By Colleen Jenkins
WINSTON-SALEM, N.C. (Reuters) - The decision to move seven college championship sporting events out of North Carolina due to a state law deemed discriminatory to lesbian, gay, bisexual and transgender people was a "proverbial no-brainer," the president of the governing body for U.S. college athletics said on Tuesday.
The National Collegiate Athletic Association's move to relocate the games, including two rounds of the prominent Division I men's basketball tournament set for Greensboro in March, came after the National Basketball Association last month yanked its 2017 All-Star Game from the state in protest of the law.
"Fairness and inclusion are right at the heart of what the NCAA does and what universities do," NCAA President Mark Emmert said on "CBS This Morning." "And so for our university presidents, this was the proverbial no-brainer."
North Carolina in March became the only state in the country to require transgender people to use bathrooms in government buildings and public schools that correspond with the sex listed on their birth certificate.
The Republican-backed law, known as House Bill 2 or H.B. 2, also blocked local government measures aimed at protecting lesbian, gay, bisexual and transgender people from discrimination.
The measure has been a focal point in the debate over transgender rights in the United States, sparking legal battles and boycotts by companies, musical performers and other states that have barred public employees from traveling to North Carolina on official business.
Emmert said the NCAA Board of Governors, which includes 16 university presidents, took its action on Monday after North Carolina lawmakers and U.S. courts failed to immediately resolve concerns about the law.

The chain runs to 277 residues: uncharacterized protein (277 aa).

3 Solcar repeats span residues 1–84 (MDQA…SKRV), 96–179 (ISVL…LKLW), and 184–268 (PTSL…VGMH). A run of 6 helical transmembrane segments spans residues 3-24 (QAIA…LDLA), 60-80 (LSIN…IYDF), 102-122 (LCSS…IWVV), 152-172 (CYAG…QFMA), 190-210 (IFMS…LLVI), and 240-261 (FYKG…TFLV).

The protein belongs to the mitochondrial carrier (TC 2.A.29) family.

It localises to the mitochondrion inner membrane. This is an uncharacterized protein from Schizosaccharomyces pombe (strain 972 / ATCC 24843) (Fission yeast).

Democratic presidential nominee Hillary Clinton said the NCAA made the right move.
"Discrimination has no place in America," she said on Twitter on Tuesday.
The president of North Carolina's public university system called the decision disappointing.
North Carolina's Republican Party blasted the NCAA.
"Under the NCAA's logic, colleges should make cheerleaders and football players share bathrooms, showers and hotel rooms," state party spokeswoman Kami Mueller said in a statement. "This decision is an assault to female athletes across the nation."
In addition to the men's basketball tournament, the NCAA said it was also stripping North Carolina of 2016-17 season championship events for Division I women's soccer; Division III men's and women's soccer; Division I women's golf; Division III men's and women's tennis; Division I women's lacrosse; and Division II baseball.
(Reporting by Colleen Jenkins; Editing by Will Dunham)